How gold mining forever transformed a river in the Yukon

How gold mining forever transformed a river in the Yukon

Peter Mathers

Trail of golden dreams

A look at a unique and scarred landscape in the Yukon

This photo may look as though sandworms have had their way with the landscape, but this isn’t a scene from Beetlejuice—it’s the Klondike River in Dawson City, Yukon, where the mining fever spawned by the Klondike Gold Rush has left the tributary with some unique features. Placer mining in this area involved large machinery called dredges that roved through riverbeds, sifting for gold while discarding rocks and sand, and leaving so-called dredge piles. These are the wormy landforms snaking their way through the valley. The disruption of the river’s natural flow, however, caused a major decline in populations of salmon that use areas of the Klondike River to spawn. The scarred land serves as a reminder of the unique cultural history of the area and also includes Tr’ondëk Hwëch’in territory—both reasons why Canadian officials are working to renominate the 85-km stretch for status as a UNESCO World Heritage site, having withdrawn their initial bid last year.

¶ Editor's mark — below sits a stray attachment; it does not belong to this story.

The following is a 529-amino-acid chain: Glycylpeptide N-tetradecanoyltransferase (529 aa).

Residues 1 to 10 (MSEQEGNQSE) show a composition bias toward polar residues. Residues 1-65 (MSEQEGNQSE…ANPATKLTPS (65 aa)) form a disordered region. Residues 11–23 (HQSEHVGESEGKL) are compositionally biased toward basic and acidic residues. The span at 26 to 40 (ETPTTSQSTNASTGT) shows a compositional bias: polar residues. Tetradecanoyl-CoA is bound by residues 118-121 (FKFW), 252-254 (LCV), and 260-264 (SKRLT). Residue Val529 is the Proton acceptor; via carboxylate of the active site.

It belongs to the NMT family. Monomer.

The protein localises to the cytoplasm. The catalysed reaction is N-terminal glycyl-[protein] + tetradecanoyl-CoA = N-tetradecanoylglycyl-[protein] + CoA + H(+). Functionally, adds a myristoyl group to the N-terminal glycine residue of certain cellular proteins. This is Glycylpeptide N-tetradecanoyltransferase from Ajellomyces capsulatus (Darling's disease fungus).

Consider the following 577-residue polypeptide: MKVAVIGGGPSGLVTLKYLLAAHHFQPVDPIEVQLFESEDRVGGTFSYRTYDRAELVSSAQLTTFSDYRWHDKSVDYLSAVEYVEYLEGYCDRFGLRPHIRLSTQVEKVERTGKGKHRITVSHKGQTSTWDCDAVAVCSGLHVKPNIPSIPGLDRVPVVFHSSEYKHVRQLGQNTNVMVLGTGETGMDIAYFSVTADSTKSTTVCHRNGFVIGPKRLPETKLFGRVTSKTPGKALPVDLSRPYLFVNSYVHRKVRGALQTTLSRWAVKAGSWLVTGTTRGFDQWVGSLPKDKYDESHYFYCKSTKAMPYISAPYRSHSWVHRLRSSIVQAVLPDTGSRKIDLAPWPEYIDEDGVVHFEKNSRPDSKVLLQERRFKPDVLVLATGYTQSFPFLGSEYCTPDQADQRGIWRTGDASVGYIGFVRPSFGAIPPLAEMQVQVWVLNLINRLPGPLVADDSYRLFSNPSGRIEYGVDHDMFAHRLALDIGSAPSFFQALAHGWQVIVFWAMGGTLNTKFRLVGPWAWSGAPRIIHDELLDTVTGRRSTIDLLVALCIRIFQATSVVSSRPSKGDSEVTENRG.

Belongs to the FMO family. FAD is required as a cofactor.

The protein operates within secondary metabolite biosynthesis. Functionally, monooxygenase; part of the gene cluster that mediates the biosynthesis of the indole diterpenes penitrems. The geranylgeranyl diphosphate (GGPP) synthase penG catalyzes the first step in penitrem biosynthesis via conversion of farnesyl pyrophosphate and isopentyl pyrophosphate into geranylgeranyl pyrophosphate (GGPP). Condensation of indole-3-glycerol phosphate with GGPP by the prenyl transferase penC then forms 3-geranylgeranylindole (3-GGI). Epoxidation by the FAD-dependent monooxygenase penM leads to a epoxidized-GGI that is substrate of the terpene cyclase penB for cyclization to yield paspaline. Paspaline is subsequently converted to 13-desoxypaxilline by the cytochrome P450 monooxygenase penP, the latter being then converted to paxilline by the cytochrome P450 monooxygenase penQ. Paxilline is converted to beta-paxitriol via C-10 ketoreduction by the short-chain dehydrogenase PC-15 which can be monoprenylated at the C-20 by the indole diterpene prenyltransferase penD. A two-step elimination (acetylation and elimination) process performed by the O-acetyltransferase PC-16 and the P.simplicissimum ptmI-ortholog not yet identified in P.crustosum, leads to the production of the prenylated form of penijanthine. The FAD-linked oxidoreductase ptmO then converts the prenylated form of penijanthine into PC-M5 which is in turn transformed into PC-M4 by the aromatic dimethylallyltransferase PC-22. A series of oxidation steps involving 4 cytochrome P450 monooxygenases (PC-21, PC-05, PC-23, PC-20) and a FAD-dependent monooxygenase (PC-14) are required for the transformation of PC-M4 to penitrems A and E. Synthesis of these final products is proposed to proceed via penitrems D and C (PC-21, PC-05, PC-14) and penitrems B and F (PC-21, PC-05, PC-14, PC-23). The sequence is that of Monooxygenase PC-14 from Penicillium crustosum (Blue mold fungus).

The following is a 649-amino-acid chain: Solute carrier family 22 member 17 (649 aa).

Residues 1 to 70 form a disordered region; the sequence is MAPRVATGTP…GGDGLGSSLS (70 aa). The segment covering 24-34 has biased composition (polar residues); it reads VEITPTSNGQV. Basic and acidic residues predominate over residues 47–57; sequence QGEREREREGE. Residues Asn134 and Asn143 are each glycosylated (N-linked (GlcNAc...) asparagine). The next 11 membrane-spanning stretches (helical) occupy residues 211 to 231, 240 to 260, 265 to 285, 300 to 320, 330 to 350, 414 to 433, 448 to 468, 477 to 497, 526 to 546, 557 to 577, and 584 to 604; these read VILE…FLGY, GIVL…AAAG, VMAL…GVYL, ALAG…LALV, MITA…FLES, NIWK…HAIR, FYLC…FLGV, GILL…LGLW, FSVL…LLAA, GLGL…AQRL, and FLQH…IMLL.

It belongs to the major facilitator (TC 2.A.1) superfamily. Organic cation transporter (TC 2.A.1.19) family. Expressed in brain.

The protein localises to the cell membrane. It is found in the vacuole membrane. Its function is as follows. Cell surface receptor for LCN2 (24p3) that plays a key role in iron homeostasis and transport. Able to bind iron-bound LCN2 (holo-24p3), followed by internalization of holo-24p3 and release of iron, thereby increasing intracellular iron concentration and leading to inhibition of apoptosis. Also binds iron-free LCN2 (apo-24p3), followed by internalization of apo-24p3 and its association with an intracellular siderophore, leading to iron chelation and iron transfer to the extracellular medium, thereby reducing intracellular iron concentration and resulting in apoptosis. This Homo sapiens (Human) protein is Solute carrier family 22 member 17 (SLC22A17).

This article appears in print as The Big Picture in the October 2019 issue of Maclean’s magazine with the headline, “Trail of golden dreams.” Subscribe to the monthly print magazine here.